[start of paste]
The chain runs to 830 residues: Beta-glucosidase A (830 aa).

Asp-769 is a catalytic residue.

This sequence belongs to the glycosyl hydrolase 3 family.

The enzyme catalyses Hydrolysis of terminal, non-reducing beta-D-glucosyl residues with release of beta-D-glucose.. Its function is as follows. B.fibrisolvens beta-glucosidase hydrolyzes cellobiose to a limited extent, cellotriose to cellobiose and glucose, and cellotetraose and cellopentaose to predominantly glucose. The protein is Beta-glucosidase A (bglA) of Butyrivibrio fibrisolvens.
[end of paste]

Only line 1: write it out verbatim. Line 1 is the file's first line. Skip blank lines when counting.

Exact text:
The chain runs to 830 residues: Beta-glucosidase A (830 aa).